Centres of species richness

Species distribution maps for fishes, molluscs, odonates and the selected aquatic plants were overlaid to identify those river basins holding the highest richness of species across all four species groups combined. Crabs were not included in the analysis due to the relatively low number of species (19) found in the southern Africa region. Centres of overall species richness were identified as those sub-basins holding at least 20% of the total numbers of mapped species within each of the four taxonomic groups.

Distribution of river basins containing exceptionally high numbers of species from all taxonomic groups. The map represents those Hydro1K level 3 sub-basins holding at least 20% of the total species complement for each of the fishes, molluscs, odonates and plants.

Three river basins were identified as meeting this threshold for all four species groups. A small number of Data Deficient species were not able to be mapped and so could not be included in this analysis.

Area 1: The area of the upper Zambezi at the confluence of the upper Zambezi, Cuando and Chobe rivers above the Victoria Falls at the eastern end of the Caprivi Strip supports an estimated 81 species of fish (23% of the regional total), 89 species of odonate (32% of the regional total), 124 of the selected aquatic plants (28% of the regional total), and 23 mollusc species (26% of the regional total). This area is also important for a number of freshwater dependent mammals, and waterbirds.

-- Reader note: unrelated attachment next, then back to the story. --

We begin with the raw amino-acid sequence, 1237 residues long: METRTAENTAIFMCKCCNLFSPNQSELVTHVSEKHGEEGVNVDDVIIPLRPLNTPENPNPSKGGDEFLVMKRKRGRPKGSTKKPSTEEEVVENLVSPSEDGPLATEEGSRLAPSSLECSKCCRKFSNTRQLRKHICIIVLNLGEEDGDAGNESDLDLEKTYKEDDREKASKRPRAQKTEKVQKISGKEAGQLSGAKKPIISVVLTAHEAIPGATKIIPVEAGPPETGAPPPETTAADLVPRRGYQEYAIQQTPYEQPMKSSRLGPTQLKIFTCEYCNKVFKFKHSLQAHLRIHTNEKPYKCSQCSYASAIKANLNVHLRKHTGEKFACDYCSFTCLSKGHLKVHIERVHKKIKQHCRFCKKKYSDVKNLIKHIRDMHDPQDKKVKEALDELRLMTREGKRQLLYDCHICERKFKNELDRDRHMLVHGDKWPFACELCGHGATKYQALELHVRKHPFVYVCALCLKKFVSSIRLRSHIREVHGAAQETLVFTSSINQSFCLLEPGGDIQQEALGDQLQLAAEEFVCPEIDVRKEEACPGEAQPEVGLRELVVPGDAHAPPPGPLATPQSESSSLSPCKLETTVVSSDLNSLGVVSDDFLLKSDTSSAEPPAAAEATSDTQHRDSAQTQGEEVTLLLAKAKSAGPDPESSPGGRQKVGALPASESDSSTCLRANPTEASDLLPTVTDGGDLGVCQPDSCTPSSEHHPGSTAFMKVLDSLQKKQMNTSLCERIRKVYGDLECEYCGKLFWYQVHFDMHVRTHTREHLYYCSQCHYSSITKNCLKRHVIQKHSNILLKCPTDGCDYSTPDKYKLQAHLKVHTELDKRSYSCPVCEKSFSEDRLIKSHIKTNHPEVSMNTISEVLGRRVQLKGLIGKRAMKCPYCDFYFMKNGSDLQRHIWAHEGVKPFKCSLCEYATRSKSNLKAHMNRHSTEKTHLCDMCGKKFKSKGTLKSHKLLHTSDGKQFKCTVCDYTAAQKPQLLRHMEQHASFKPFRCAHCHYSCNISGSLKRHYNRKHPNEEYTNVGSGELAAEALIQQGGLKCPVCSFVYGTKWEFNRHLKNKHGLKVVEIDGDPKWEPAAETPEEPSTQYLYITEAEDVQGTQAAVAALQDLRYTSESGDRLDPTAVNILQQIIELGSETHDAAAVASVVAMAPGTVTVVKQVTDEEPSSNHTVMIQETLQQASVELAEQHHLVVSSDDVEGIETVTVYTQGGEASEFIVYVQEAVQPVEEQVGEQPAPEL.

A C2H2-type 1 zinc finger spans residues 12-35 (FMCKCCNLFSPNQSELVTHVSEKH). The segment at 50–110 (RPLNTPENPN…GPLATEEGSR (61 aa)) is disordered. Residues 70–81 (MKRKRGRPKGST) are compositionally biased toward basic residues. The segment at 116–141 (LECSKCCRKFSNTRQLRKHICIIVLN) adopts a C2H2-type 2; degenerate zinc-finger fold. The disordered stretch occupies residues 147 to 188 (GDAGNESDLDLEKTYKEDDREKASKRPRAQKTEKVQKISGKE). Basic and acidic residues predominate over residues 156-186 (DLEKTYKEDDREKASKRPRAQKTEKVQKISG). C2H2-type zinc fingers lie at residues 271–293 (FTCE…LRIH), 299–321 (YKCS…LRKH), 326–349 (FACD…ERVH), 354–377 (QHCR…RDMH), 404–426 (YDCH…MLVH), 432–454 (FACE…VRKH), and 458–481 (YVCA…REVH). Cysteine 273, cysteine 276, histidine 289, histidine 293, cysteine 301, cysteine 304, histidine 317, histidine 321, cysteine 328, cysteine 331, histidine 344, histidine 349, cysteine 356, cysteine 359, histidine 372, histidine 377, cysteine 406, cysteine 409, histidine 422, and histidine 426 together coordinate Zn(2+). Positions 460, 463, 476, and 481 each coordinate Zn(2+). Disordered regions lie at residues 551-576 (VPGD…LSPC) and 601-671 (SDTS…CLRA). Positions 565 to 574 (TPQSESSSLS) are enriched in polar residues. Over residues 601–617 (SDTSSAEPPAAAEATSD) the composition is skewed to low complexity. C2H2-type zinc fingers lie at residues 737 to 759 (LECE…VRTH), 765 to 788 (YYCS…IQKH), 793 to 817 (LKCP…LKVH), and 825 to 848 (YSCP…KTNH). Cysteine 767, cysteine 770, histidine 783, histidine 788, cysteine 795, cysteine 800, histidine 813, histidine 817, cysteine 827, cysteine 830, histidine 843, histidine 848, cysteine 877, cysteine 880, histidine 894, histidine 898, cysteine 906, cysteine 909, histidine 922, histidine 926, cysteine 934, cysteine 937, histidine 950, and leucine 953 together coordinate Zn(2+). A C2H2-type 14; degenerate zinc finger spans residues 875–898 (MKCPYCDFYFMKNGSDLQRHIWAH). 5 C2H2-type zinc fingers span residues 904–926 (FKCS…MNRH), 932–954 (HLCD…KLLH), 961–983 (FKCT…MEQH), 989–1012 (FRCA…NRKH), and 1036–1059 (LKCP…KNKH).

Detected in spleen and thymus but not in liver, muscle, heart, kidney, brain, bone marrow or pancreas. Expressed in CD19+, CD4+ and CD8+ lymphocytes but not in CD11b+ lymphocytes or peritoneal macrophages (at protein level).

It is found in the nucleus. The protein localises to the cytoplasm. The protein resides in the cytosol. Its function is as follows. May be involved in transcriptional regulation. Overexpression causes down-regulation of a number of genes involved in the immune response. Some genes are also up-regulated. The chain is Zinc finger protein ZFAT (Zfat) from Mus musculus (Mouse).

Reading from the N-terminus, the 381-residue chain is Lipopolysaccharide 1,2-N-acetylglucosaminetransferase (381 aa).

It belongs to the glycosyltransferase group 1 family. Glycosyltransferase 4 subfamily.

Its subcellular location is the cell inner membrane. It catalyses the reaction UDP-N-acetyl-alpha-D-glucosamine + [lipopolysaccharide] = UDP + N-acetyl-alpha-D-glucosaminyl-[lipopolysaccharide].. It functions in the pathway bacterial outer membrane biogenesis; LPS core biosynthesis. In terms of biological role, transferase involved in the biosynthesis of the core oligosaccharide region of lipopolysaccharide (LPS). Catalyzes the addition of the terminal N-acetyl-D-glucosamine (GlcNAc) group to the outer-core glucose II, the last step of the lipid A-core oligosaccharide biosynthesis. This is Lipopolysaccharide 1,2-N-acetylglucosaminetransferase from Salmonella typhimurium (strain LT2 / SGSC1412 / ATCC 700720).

The diverse fauna closely reflects the geological history of the region. Linked to the disruption of Gondwana, doming of the continent over major mantle plumes created elevated ground providing headwaters for a new post-Gondwana drainage system, in which the Okavango, Cuando and Upper Zambezi were major south-east-flowing tributaries of the Palaeo-Limpopo River system in the early Cretaceous. The Kafue at that stage was also an Upper Zambezi tributary, which itself had links with the Palaeo-Chambeshi, today part of the upper Congo system. These tributaries, including the Zambezi, then became an endorheic drainage system supplying sediment to an inland Kalahari Basin. The timing of capture of the Upper Zambezi by continued headward erosion of the Middle/Lower Zambezi is tentatively placed in the lower Pleistocene, when there was a complex drainage reorganisation in the “Four Corners” area where Namibia, Botswana, Zimbabwe and Zambia meet. The Makgadikgadi Pans in northern Botswana are relics of a major lake, Lake Palaeo-Makgadigkadi. There is evidence of other lakes in the region, such as Lake Caprivi, thus there was a complex history with evidence of the Upper Zambezi having been diverted at least twice. Uplift along the Linyanti fault diverted the Cuando River to the north east towards the Upper Zambezi, and uplift of the Chobe fault led to the development of the Chobe floodplain. The Cuando River, draining off the Angolan highlands, enters Namibia as the Kwando and in wet years links up with the Chobe River in Botswana, which then joins the Zambezi. The terrain in this area is so flat that, depending on the relative height of the water in the Kwando and the Zambezi, the flow of the Chobe may reverse and, when the Zambezi is high, water is pushed back into the Chobe Marsh and into the ephemeral Lake Liambezi.